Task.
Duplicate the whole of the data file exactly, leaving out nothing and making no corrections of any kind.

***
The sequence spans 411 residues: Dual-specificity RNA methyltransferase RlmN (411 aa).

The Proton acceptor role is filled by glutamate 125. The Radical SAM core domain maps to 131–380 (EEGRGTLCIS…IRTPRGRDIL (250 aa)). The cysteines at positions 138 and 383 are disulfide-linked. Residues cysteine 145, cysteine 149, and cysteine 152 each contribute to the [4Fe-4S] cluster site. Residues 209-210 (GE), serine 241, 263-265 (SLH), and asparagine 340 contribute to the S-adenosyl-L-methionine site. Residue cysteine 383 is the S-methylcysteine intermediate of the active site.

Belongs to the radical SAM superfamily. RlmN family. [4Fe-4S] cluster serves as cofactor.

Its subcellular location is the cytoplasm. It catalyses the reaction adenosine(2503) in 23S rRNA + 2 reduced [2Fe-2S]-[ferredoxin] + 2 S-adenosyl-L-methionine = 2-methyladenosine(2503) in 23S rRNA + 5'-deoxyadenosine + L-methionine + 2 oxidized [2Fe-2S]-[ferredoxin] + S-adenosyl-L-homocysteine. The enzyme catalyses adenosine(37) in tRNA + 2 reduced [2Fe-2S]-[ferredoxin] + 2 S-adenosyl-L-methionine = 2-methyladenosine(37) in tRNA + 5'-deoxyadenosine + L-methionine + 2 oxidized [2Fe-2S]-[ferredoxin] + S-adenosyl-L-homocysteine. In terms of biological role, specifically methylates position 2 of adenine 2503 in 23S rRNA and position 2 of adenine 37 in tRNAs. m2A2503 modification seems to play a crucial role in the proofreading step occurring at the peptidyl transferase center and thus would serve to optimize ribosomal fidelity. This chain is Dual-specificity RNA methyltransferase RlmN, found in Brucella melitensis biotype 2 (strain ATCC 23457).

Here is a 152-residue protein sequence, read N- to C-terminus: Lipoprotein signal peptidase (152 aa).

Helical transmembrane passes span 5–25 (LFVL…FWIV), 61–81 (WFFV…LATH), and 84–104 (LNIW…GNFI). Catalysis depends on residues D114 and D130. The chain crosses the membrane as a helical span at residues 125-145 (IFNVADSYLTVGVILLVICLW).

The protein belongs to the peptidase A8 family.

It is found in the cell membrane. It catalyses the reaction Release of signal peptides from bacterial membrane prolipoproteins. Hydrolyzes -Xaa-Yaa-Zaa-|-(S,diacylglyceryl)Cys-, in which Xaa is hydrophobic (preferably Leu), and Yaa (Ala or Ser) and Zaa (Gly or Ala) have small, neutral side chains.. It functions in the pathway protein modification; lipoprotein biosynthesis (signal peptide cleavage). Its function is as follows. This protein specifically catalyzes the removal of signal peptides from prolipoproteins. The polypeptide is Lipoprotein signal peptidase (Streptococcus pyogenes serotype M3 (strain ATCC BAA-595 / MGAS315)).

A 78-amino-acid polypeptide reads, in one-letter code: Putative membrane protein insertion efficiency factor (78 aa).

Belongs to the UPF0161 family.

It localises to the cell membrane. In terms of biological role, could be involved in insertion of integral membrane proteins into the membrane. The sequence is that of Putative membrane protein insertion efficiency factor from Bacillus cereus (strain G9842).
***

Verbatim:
The sequence spans 411 residues: Dual-specificity RNA methyltransferase RlmN (411 aa).

The Proton acceptor role is filled by glutamate 125. The Radical SAM core domain maps to 131–380 (EEGRGTLCIS…IRTPRGRDIL (250 aa)). The cysteines at positions 138 and 383 are disulfide-linked. Residues cysteine 145, cysteine 149, and cysteine 152 each contribute to the [4Fe-4S] cluster site. Residues 209-210 (GE), serine 241, 263-265 (SLH), and asparagine 340 contribute to the S-adenosyl-L-methionine site. Residue cysteine 383 is the S-methylcysteine intermediate of the active site.

Belongs to the radical SAM superfamily. RlmN family. [4Fe-4S] cluster serves as cofactor.

Its subcellular location is the cytoplasm. It catalyses the reaction adenosine(2503) in 23S rRNA + 2 reduced [2Fe-2S]-[ferredoxin] + 2 S-adenosyl-L-methionine = 2-methyladenosine(2503) in 23S rRNA + 5'-deoxyadenosine + L-methionine + 2 oxidized [2Fe-2S]-[ferredoxin] + S-adenosyl-L-homocysteine. The enzyme catalyses adenosine(37) in tRNA + 2 reduced [2Fe-2S]-[ferredoxin] + 2 S-adenosyl-L-methionine = 2-methyladenosine(37) in tRNA + 5'-deoxyadenosine + L-methionine + 2 oxidized [2Fe-2S]-[ferredoxin] + S-adenosyl-L-homocysteine. In terms of biological role, specifically methylates position 2 of adenine 2503 in 23S rRNA and position 2 of adenine 37 in tRNAs. m2A2503 modification seems to play a crucial role in the proofreading step occurring at the peptidyl transferase center and thus would serve to optimize ribosomal fidelity. This chain is Dual-specificity RNA methyltransferase RlmN, found in Brucella melitensis biotype 2 (strain ATCC 23457).

Here is a 152-residue protein sequence, read N- to C-terminus: Lipoprotein signal peptidase (152 aa).

Helical transmembrane passes span 5–25 (LFVL…FWIV), 61–81 (WFFV…LATH), and 84–104 (LNIW…GNFI). Catalysis depends on residues D114 and D130. The chain crosses the membrane as a helical span at residues 125-145 (IFNVADSYLTVGVILLVICLW).

The protein belongs to the peptidase A8 family.

It is found in the cell membrane. It catalyses the reaction Release of signal peptides from bacterial membrane prolipoproteins. Hydrolyzes -Xaa-Yaa-Zaa-|-(S,diacylglyceryl)Cys-, in which Xaa is hydrophobic (preferably Leu), and Yaa (Ala or Ser) and Zaa (Gly or Ala) have small, neutral side chains.. It functions in the pathway protein modification; lipoprotein biosynthesis (signal peptide cleavage). Its function is as follows. This protein specifically catalyzes the removal of signal peptides from prolipoproteins. The polypeptide is Lipoprotein signal peptidase (Streptococcus pyogenes serotype M3 (strain ATCC BAA-595 / MGAS315)).

A 78-amino-acid polypeptide reads, in one-letter code: Putative membrane protein insertion efficiency factor (78 aa).

Belongs to the UPF0161 family.

It localises to the cell membrane. In terms of biological role, could be involved in insertion of integral membrane proteins into the membrane. The sequence is that of Putative membrane protein insertion efficiency factor from Bacillus cereus (strain G9842).